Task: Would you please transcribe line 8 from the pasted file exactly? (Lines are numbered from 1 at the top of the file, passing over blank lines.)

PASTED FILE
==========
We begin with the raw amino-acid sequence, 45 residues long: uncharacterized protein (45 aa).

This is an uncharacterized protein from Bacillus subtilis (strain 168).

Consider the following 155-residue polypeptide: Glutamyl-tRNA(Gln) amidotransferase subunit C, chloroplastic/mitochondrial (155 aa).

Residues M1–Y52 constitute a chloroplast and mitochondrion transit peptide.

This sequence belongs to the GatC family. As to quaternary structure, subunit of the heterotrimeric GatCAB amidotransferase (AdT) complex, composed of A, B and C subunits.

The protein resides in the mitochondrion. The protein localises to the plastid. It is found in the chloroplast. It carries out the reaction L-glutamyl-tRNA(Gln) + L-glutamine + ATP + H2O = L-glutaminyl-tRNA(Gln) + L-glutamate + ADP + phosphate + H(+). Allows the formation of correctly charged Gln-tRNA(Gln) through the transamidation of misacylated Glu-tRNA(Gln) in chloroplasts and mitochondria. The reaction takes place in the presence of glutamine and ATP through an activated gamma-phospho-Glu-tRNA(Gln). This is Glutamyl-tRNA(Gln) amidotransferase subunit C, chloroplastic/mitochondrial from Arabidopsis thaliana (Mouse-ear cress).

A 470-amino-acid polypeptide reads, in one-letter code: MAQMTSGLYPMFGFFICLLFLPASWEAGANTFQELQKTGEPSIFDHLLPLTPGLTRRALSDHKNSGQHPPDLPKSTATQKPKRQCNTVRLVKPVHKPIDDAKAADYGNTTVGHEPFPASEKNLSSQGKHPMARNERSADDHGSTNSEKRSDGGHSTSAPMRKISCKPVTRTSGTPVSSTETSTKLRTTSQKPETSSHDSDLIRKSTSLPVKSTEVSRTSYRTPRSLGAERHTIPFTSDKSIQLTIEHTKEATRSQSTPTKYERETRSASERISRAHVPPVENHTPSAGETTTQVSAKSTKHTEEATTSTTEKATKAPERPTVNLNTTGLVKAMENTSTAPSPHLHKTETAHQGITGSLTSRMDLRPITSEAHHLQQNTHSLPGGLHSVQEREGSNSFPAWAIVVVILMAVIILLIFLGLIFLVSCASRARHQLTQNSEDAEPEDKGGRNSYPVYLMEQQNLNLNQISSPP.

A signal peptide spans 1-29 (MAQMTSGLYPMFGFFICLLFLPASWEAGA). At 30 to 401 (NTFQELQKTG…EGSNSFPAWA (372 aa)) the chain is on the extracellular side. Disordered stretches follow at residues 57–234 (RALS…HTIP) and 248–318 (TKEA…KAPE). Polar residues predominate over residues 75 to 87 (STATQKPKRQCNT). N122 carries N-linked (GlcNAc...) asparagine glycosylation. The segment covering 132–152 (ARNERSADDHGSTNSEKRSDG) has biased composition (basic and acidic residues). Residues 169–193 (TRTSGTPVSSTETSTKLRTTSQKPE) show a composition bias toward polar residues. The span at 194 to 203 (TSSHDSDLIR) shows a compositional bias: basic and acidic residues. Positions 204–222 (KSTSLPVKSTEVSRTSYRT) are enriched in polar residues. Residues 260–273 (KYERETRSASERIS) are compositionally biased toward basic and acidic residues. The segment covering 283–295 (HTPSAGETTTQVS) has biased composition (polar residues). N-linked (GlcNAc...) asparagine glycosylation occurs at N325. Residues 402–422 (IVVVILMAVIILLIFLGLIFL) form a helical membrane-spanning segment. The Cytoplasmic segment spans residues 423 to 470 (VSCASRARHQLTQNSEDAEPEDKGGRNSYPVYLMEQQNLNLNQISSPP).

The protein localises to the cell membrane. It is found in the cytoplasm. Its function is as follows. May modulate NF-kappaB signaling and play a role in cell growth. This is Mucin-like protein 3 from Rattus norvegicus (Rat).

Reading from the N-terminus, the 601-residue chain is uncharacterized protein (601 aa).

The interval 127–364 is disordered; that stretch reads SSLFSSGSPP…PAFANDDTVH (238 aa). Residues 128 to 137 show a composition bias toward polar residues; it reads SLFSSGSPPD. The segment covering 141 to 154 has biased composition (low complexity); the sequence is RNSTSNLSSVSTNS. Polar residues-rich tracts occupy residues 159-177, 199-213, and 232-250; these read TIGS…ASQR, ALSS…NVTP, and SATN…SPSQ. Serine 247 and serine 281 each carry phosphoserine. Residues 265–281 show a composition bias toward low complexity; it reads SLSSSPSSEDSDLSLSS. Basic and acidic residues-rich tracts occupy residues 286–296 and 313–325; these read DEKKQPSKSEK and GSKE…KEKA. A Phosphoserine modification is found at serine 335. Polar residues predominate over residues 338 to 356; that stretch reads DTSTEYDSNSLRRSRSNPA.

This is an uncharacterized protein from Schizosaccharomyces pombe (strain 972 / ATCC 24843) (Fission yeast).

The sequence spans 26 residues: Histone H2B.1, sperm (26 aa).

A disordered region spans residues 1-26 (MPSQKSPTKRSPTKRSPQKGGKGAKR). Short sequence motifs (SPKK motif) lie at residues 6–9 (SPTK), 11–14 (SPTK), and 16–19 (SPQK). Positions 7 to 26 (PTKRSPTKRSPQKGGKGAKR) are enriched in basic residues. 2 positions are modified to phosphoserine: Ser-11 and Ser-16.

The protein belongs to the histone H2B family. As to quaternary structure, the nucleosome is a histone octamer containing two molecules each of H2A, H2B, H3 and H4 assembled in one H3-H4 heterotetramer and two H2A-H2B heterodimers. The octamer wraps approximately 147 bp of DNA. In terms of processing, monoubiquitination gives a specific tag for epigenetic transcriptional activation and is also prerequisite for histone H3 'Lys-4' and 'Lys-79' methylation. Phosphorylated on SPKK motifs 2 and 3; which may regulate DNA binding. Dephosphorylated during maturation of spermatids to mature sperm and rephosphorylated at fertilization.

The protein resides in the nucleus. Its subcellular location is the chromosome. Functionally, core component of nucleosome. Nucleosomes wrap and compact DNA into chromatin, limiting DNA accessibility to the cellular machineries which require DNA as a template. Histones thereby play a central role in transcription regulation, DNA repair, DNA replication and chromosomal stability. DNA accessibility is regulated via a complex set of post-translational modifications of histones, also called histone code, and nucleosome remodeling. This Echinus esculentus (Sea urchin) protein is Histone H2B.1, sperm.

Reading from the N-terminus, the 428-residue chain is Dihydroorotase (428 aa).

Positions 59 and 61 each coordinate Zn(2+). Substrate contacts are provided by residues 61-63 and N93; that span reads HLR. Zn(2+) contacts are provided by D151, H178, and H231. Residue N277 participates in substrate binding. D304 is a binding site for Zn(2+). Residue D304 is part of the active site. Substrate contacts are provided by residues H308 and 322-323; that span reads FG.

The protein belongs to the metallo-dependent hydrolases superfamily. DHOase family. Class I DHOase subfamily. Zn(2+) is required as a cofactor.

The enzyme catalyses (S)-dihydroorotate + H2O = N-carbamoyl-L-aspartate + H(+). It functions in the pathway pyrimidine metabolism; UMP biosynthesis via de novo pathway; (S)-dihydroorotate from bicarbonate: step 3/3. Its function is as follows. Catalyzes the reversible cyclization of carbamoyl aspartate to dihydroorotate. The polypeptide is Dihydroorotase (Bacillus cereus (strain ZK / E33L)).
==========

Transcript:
A signal peptide spans 1-29 (MAQMTSGLYPMFGFFICLLFLPASWEAGA). At 30 to 401 (NTFQELQKTG…EGSNSFPAWA (372 aa)) the chain is on the extracellular side. Disordered stretches follow at residues 57–234 (RALS…HTIP) and 248–318 (TKEA…KAPE). Polar residues predominate over residues 75 to 87 (STATQKPKRQCNT). N122 carries N-linked (GlcNAc...) asparagine glycosylation. The segment covering 132–152 (ARNERSADDHGSTNSEKRSDG) has biased composition (basic and acidic residues). Residues 169–193 (TRTSGTPVSSTETSTKLRTTSQKPE) show a composition bias toward polar residues. The span at 194 to 203 (TSSHDSDLIR) shows a compositional bias: basic and acidic residues. Positions 204–222 (KSTSLPVKSTEVSRTSYRT) are enriched in polar residues. Residues 260–273 (KYERETRSASERIS) are compositionally biased toward basic and acidic residues. The segment covering 283–295 (HTPSAGETTTQVS) has biased composition (polar residues). N-linked (GlcNAc...) asparagine glycosylation occurs at N325. Residues 402–422 (IVVVILMAVIILLIFLGLIFL) form a helical membrane-spanning segment. The Cytoplasmic segment spans residues 423 to 470 (VSCASRARHQLTQNSEDAEPEDKGGRNSYPVYLMEQQNLNLNQISSPP).